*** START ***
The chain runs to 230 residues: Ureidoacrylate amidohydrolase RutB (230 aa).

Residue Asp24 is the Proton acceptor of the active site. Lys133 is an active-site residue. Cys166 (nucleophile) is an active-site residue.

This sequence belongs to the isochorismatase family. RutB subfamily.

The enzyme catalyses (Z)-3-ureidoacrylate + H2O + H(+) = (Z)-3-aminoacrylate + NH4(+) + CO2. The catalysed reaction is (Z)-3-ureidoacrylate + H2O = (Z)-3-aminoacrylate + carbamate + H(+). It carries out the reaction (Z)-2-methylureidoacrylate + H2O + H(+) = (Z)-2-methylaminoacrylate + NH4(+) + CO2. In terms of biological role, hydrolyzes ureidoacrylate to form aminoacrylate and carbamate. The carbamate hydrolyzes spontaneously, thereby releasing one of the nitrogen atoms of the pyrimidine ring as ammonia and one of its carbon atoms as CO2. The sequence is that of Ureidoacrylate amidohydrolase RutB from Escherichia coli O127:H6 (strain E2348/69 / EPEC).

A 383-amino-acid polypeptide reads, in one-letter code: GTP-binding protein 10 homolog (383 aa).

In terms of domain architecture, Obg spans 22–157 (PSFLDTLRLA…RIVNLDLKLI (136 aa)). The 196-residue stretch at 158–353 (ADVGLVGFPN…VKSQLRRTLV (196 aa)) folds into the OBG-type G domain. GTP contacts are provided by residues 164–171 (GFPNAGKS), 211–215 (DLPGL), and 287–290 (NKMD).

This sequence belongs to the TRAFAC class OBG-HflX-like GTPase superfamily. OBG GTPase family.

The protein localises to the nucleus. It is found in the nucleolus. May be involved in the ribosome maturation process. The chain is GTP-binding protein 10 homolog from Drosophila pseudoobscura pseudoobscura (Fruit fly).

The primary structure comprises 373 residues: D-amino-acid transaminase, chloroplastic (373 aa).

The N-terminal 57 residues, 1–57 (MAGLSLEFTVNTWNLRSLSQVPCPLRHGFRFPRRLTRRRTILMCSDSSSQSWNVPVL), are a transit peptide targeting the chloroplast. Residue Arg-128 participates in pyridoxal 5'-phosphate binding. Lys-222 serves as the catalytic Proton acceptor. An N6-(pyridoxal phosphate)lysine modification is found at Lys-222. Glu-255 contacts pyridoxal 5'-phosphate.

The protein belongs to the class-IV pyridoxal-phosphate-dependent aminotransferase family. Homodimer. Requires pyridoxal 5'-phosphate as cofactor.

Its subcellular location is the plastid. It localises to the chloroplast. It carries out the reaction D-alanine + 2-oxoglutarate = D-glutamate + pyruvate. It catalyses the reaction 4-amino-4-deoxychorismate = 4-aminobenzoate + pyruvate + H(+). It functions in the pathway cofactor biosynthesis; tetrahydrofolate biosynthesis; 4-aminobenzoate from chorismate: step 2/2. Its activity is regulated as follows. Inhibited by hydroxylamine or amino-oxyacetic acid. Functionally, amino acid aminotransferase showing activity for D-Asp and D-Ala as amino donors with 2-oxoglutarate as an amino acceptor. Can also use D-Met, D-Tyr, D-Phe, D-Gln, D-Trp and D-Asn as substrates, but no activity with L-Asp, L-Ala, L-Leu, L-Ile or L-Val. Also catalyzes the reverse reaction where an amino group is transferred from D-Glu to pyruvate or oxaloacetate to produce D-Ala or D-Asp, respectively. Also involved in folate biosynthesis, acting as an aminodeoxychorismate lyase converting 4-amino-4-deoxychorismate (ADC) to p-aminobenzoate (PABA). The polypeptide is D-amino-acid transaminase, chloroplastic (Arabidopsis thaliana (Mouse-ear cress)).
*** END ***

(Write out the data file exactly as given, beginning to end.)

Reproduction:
The chain runs to 230 residues: Ureidoacrylate amidohydrolase RutB (230 aa).

Residue Asp24 is the Proton acceptor of the active site. Lys133 is an active-site residue. Cys166 (nucleophile) is an active-site residue.

This sequence belongs to the isochorismatase family. RutB subfamily.

The enzyme catalyses (Z)-3-ureidoacrylate + H2O + H(+) = (Z)-3-aminoacrylate + NH4(+) + CO2. The catalysed reaction is (Z)-3-ureidoacrylate + H2O = (Z)-3-aminoacrylate + carbamate + H(+). It carries out the reaction (Z)-2-methylureidoacrylate + H2O + H(+) = (Z)-2-methylaminoacrylate + NH4(+) + CO2. In terms of biological role, hydrolyzes ureidoacrylate to form aminoacrylate and carbamate. The carbamate hydrolyzes spontaneously, thereby releasing one of the nitrogen atoms of the pyrimidine ring as ammonia and one of its carbon atoms as CO2. The sequence is that of Ureidoacrylate amidohydrolase RutB from Escherichia coli O127:H6 (strain E2348/69 / EPEC).

A 383-amino-acid polypeptide reads, in one-letter code: GTP-binding protein 10 homolog (383 aa).

In terms of domain architecture, Obg spans 22–157 (PSFLDTLRLA…RIVNLDLKLI (136 aa)). The 196-residue stretch at 158–353 (ADVGLVGFPN…VKSQLRRTLV (196 aa)) folds into the OBG-type G domain. GTP contacts are provided by residues 164–171 (GFPNAGKS), 211–215 (DLPGL), and 287–290 (NKMD).

This sequence belongs to the TRAFAC class OBG-HflX-like GTPase superfamily. OBG GTPase family.

The protein localises to the nucleus. It is found in the nucleolus. May be involved in the ribosome maturation process. The chain is GTP-binding protein 10 homolog from Drosophila pseudoobscura pseudoobscura (Fruit fly).

The primary structure comprises 373 residues: D-amino-acid transaminase, chloroplastic (373 aa).

The N-terminal 57 residues, 1–57 (MAGLSLEFTVNTWNLRSLSQVPCPLRHGFRFPRRLTRRRTILMCSDSSSQSWNVPVL), are a transit peptide targeting the chloroplast. Residue Arg-128 participates in pyridoxal 5'-phosphate binding. Lys-222 serves as the catalytic Proton acceptor. An N6-(pyridoxal phosphate)lysine modification is found at Lys-222. Glu-255 contacts pyridoxal 5'-phosphate.

The protein belongs to the class-IV pyridoxal-phosphate-dependent aminotransferase family. Homodimer. Requires pyridoxal 5'-phosphate as cofactor.

Its subcellular location is the plastid. It localises to the chloroplast. It carries out the reaction D-alanine + 2-oxoglutarate = D-glutamate + pyruvate. It catalyses the reaction 4-amino-4-deoxychorismate = 4-aminobenzoate + pyruvate + H(+). It functions in the pathway cofactor biosynthesis; tetrahydrofolate biosynthesis; 4-aminobenzoate from chorismate: step 2/2. Its activity is regulated as follows. Inhibited by hydroxylamine or amino-oxyacetic acid. Functionally, amino acid aminotransferase showing activity for D-Asp and D-Ala as amino donors with 2-oxoglutarate as an amino acceptor. Can also use D-Met, D-Tyr, D-Phe, D-Gln, D-Trp and D-Asn as substrates, but no activity with L-Asp, L-Ala, L-Leu, L-Ile or L-Val. Also catalyzes the reverse reaction where an amino group is transferred from D-Glu to pyruvate or oxaloacetate to produce D-Ala or D-Asp, respectively. Also involved in folate biosynthesis, acting as an aminodeoxychorismate lyase converting 4-amino-4-deoxychorismate (ADC) to p-aminobenzoate (PABA). The polypeptide is D-amino-acid transaminase, chloroplastic (Arabidopsis thaliana (Mouse-ear cress)).